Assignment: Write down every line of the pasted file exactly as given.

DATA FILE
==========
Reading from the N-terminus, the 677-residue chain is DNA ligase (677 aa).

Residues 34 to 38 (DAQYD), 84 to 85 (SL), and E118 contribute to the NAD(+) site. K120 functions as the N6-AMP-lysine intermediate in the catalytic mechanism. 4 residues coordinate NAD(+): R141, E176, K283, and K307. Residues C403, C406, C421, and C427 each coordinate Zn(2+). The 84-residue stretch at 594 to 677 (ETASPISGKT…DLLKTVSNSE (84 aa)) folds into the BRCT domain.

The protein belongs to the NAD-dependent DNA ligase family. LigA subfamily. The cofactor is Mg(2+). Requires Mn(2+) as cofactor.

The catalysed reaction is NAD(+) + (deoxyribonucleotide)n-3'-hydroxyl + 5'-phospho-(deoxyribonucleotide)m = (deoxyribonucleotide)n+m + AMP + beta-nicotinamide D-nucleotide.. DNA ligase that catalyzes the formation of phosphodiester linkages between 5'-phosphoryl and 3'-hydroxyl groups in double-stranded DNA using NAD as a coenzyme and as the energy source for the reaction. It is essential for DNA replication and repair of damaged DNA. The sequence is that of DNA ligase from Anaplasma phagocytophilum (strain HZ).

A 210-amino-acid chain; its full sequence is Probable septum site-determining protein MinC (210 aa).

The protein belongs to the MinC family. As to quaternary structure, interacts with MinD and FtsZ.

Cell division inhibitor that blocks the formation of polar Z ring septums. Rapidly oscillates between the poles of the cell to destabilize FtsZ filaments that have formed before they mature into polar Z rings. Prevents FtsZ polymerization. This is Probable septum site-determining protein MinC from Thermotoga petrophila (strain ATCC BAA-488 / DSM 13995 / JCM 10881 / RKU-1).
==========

Reading from the N-terminus, the 677-residue chain is DNA ligase (677 aa).

Residues 34 to 38 (DAQYD), 84 to 85 (SL), and E118 contribute to the NAD(+) site. K120 functions as the N6-AMP-lysine intermediate in the catalytic mechanism. 4 residues coordinate NAD(+): R141, E176, K283, and K307. Residues C403, C406, C421, and C427 each coordinate Zn(2+). The 84-residue stretch at 594 to 677 (ETASPISGKT…DLLKTVSNSE (84 aa)) folds into the BRCT domain.

The protein belongs to the NAD-dependent DNA ligase family. LigA subfamily. The cofactor is Mg(2+). Requires Mn(2+) as cofactor.

The catalysed reaction is NAD(+) + (deoxyribonucleotide)n-3'-hydroxyl + 5'-phospho-(deoxyribonucleotide)m = (deoxyribonucleotide)n+m + AMP + beta-nicotinamide D-nucleotide.. DNA ligase that catalyzes the formation of phosphodiester linkages between 5'-phosphoryl and 3'-hydroxyl groups in double-stranded DNA using NAD as a coenzyme and as the energy source for the reaction. It is essential for DNA replication and repair of damaged DNA. The sequence is that of DNA ligase from Anaplasma phagocytophilum (strain HZ).

A 210-amino-acid chain; its full sequence is Probable septum site-determining protein MinC (210 aa).

The protein belongs to the MinC family. As to quaternary structure, interacts with MinD and FtsZ.

Cell division inhibitor that blocks the formation of polar Z ring septums. Rapidly oscillates between the poles of the cell to destabilize FtsZ filaments that have formed before they mature into polar Z rings. Prevents FtsZ polymerization. This is Probable septum site-determining protein MinC from Thermotoga petrophila (strain ATCC BAA-488 / DSM 13995 / JCM 10881 / RKU-1).